Friday, February 27, 2009

Clay's Law

The most amazing thing is happening TODAY! In Utah, state senate is voting on Clay's law, which would require insurance companies to partially pay for behavioral therapies that many children with autism desperately need. Do you think this is no big deal because you don't live in Utah? Well just think of how ground breaking this is... and if it can happen here, surely it can happen in other states. I for one will be sitting on the edge of my seat to see whether this passes today.
My husband and I moved to Utah in the beginning of our marriage to attend college here. Little did we know that by the time we would almost be done with the college thing, that we would have a little son with autism. Although we always thought through these years that we would probably leave the state after graduation, if clay's law passes, Utah may not be able to get rid of us.

Read more at the Utah Autism Coalition blog:

Sunday, February 22, 2009

Cupcake Crayons


Here's a fun little activity that's great for creative children. I call them cupcake crayons, but they really are just broken crayons melted together in a muffin tin. I made mine out of the broken crayons I found in my son's stash that were too small for his little fingers.

First you take the wrappers off the broken bits and put them in cupcake liners in the pan. Since I had a hard time cleaning up my muffin tin after, I'd recommend using a "retired" one, or trying the aluminum Reynold's brand cupcake liners.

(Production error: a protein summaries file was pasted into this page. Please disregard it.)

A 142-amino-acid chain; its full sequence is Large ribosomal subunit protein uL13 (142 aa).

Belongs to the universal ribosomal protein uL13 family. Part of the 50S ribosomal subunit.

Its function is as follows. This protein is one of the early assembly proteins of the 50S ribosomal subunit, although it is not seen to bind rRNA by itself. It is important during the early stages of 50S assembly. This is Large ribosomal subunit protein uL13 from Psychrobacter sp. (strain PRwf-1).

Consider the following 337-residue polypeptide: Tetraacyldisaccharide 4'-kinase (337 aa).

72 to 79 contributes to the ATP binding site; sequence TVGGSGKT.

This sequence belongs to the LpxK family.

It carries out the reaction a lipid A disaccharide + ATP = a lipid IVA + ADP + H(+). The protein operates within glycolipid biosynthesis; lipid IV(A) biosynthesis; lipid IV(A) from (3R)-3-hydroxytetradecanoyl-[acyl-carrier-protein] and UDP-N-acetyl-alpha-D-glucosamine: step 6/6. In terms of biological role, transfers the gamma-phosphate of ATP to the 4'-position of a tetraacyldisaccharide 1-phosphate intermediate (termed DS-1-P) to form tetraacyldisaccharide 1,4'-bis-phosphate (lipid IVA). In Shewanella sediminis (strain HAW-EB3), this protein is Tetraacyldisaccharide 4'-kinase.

After placing them in the oven and baking at a low temperature just until they are melted, take them out and let them cool completely. They take awhile to cool, so putting them up somewhere where little ones can't tip them over is a safe idea.


When they are cool, take off the liner and turn them over! My favorite part is seeing how the colors melt together on the bottom! They really are beautiful. I went ahead and made another set for my son's creative young uncle. The really fun thing about this activity is that these new crayons you have just created can be used to draw in multiple colors.

Thursday, February 12, 2009

Eli's Trains

One day my son's preschool teacher told me there was just something with autism and trains. She said she'd get home at the end of the day to find that she had Percy in one pocket and Thomas in the other. Personally, I think it's the orderliness of how trains line up, and they also go! That part appeals to every little boy. Here's a picture that I took of my kitchen table one night after Eli went to bed.


Thursday, February 5, 2009


I remember the one time the school district's occupational therapist came to our home. Eli was about 2, before we had any idea of him having autism. He was in the school district's early intervention program, and it was obvious that he had some sensory issues. The vacuum cleaner made him scream bloody murder, even if he was on the other side of the house. He had a hard time being held. He could seem to calm himself down long enough to enjoy a hug. He had a very hard time going to sleep.

Eli screamed at the therapist and would not be in the same room with her, and he wouldn't let me be in the same room with her either. I had to plug him with a binky and have him sit on my lap on the kitchen floor while he ran his hands through a bucket of beans. She spoke to me from the dining room and explained to me that children with sensory processing difficulties have in a sense an immature immune system. She said that they need more sensory input than average children.

Here is Eli swinging happily about the time this took place.

It was spring and everyday Eli and I went to the park where he could climb. I put him on the baby swing and I would swing him hard for a long time. We did this every day that we could that spring and summer. We noticed changes over time. He was no longer upset and screaming at people who came to our house, but even began interacting with them. Bedtime also became alittle easier.